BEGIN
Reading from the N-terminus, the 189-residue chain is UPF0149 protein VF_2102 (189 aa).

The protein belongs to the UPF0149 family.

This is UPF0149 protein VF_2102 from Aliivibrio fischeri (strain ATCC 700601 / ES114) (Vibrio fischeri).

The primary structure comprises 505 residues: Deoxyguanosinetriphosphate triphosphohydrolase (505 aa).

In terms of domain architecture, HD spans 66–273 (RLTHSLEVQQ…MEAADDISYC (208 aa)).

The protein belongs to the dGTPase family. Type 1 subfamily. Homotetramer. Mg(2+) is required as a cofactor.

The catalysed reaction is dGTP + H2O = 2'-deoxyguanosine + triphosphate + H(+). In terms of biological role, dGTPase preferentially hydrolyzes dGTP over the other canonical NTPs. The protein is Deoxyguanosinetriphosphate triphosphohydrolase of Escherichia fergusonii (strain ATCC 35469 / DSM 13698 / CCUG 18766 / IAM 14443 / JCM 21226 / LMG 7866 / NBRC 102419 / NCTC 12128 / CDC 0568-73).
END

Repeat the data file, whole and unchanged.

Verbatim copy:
Reading from the N-terminus, the 189-residue chain is UPF0149 protein VF_2102 (189 aa).

The protein belongs to the UPF0149 family.

This is UPF0149 protein VF_2102 from Aliivibrio fischeri (strain ATCC 700601 / ES114) (Vibrio fischeri).

The primary structure comprises 505 residues: Deoxyguanosinetriphosphate triphosphohydrolase (505 aa).

In terms of domain architecture, HD spans 66–273 (RLTHSLEVQQ…MEAADDISYC (208 aa)).

The protein belongs to the dGTPase family. Type 1 subfamily. Homotetramer. Mg(2+) is required as a cofactor.

The catalysed reaction is dGTP + H2O = 2'-deoxyguanosine + triphosphate + H(+). In terms of biological role, dGTPase preferentially hydrolyzes dGTP over the other canonical NTPs. The protein is Deoxyguanosinetriphosphate triphosphohydrolase of Escherichia fergusonii (strain ATCC 35469 / DSM 13698 / CCUG 18766 / IAM 14443 / JCM 21226 / LMG 7866 / NBRC 102419 / NCTC 12128 / CDC 0568-73).